Authorized Realities: The Gesta Romanorum and Thomas Hoccleve’s Poetics of Autobiography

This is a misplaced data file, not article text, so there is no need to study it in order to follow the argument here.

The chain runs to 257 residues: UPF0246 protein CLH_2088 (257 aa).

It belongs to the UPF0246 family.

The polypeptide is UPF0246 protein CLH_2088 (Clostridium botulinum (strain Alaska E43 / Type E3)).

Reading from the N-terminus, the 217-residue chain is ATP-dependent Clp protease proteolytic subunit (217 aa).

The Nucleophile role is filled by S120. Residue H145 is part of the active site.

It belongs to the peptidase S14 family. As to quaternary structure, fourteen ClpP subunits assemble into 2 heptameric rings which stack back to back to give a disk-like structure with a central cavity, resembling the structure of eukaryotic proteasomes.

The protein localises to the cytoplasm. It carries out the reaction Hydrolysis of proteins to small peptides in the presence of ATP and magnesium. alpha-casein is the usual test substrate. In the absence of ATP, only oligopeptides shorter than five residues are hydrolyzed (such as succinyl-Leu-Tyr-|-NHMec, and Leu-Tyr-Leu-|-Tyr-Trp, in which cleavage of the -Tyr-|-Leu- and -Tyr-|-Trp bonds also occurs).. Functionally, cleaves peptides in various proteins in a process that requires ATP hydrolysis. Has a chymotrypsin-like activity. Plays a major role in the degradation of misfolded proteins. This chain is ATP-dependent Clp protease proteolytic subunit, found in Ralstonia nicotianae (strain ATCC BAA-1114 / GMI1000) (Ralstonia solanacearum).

This article concentrates on the manuscripts that Thomas Hoccleve used for his translations of the two tales from the Gesta Romanorum in his Series and demonstrates that the account of assembling the Series that Hoccleve’s narrative persona, Thomas, recounts in the framework narrative is broadly corroborated by the surviving manuscript evidence. This article shows that London, British Library, MS Harley 219, a literary manuscript discovered in 2018 and thought to have been written mostly in Hoccleve’s hand, preceded the composition of the Series. Next, a collation of Harley 219 with the recently published edition of the Anglo-Latin Gesta Romanorum and with Hoccleve’s translation of the tales from the Gesta demonstrates that Harley 219 was the source text for Hoccleve’s translations. Finally, this article identifies the surviving copy of the Gesta Romanorum that Hoccleve’s persona claims to have been using for the translations in the Series. This, in turn, not only strengthens the reliability of Thomas’s persona and the credibility of his anonymous interlocutor, the Friend, but it also requires a reassessment of current notions of late medieval authorship in autobiographical settings.

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